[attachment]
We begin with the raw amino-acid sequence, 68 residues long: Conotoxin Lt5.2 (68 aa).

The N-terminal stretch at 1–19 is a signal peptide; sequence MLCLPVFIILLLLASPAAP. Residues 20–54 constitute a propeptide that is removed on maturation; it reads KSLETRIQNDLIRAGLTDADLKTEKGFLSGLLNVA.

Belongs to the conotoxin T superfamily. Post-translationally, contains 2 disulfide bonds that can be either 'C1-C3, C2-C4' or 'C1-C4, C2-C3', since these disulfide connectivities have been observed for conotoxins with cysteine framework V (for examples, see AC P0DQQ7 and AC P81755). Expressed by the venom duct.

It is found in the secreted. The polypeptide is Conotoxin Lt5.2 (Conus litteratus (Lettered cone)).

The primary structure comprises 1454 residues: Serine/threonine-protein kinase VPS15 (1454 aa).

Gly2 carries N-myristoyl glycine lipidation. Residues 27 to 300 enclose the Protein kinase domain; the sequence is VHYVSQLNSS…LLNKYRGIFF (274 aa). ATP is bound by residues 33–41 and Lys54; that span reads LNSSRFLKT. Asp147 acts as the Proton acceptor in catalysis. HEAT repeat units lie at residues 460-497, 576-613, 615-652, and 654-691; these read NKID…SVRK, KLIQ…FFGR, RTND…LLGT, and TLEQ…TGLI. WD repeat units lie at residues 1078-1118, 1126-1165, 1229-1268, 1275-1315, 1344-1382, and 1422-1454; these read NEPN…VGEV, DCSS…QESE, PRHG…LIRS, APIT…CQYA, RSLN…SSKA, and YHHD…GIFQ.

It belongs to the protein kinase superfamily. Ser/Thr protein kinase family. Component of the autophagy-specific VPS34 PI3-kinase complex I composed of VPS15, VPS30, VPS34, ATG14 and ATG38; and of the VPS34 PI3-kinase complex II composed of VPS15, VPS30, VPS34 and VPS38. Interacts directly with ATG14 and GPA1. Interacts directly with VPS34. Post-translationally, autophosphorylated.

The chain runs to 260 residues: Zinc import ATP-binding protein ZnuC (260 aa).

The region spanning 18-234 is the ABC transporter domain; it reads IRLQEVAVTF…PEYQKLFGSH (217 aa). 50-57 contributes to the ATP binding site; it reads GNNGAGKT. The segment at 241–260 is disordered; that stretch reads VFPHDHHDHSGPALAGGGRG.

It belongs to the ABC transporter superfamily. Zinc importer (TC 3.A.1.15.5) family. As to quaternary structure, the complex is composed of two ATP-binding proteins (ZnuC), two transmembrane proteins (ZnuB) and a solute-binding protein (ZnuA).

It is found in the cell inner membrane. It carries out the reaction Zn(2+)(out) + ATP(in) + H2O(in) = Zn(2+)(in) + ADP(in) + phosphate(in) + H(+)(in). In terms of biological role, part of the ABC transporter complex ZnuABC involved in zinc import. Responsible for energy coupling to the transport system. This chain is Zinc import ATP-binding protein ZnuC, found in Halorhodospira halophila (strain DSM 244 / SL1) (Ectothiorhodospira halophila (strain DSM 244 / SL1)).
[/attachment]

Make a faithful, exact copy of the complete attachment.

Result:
We begin with the raw amino-acid sequence, 68 residues long: Conotoxin Lt5.2 (68 aa).

The N-terminal stretch at 1–19 is a signal peptide; sequence MLCLPVFIILLLLASPAAP. Residues 20–54 constitute a propeptide that is removed on maturation; it reads KSLETRIQNDLIRAGLTDADLKTEKGFLSGLLNVA.

Belongs to the conotoxin T superfamily. Post-translationally, contains 2 disulfide bonds that can be either 'C1-C3, C2-C4' or 'C1-C4, C2-C3', since these disulfide connectivities have been observed for conotoxins with cysteine framework V (for examples, see AC P0DQQ7 and AC P81755). Expressed by the venom duct.

It is found in the secreted. The polypeptide is Conotoxin Lt5.2 (Conus litteratus (Lettered cone)).

The primary structure comprises 1454 residues: Serine/threonine-protein kinase VPS15 (1454 aa).

Gly2 carries N-myristoyl glycine lipidation. Residues 27 to 300 enclose the Protein kinase domain; the sequence is VHYVSQLNSS…LLNKYRGIFF (274 aa). ATP is bound by residues 33–41 and Lys54; that span reads LNSSRFLKT. Asp147 acts as the Proton acceptor in catalysis. HEAT repeat units lie at residues 460-497, 576-613, 615-652, and 654-691; these read NKID…SVRK, KLIQ…FFGR, RTND…LLGT, and TLEQ…TGLI. WD repeat units lie at residues 1078-1118, 1126-1165, 1229-1268, 1275-1315, 1344-1382, and 1422-1454; these read NEPN…VGEV, DCSS…QESE, PRHG…LIRS, APIT…CQYA, RSLN…SSKA, and YHHD…GIFQ.

It belongs to the protein kinase superfamily. Ser/Thr protein kinase family. Component of the autophagy-specific VPS34 PI3-kinase complex I composed of VPS15, VPS30, VPS34, ATG14 and ATG38; and of the VPS34 PI3-kinase complex II composed of VPS15, VPS30, VPS34 and VPS38. Interacts directly with ATG14 and GPA1. Interacts directly with VPS34. Post-translationally, autophosphorylated.

The chain runs to 260 residues: Zinc import ATP-binding protein ZnuC (260 aa).

The region spanning 18-234 is the ABC transporter domain; it reads IRLQEVAVTF…PEYQKLFGSH (217 aa). 50-57 contributes to the ATP binding site; it reads GNNGAGKT. The segment at 241–260 is disordered; that stretch reads VFPHDHHDHSGPALAGGGRG.

It belongs to the ABC transporter superfamily. Zinc importer (TC 3.A.1.15.5) family. As to quaternary structure, the complex is composed of two ATP-binding proteins (ZnuC), two transmembrane proteins (ZnuB) and a solute-binding protein (ZnuA).

It is found in the cell inner membrane. It carries out the reaction Zn(2+)(out) + ATP(in) + H2O(in) = Zn(2+)(in) + ADP(in) + phosphate(in) + H(+)(in). In terms of biological role, part of the ABC transporter complex ZnuABC involved in zinc import. Responsible for energy coupling to the transport system. This chain is Zinc import ATP-binding protein ZnuC, found in Halorhodospira halophila (strain DSM 244 / SL1) (Ectothiorhodospira halophila (strain DSM 244 / SL1)).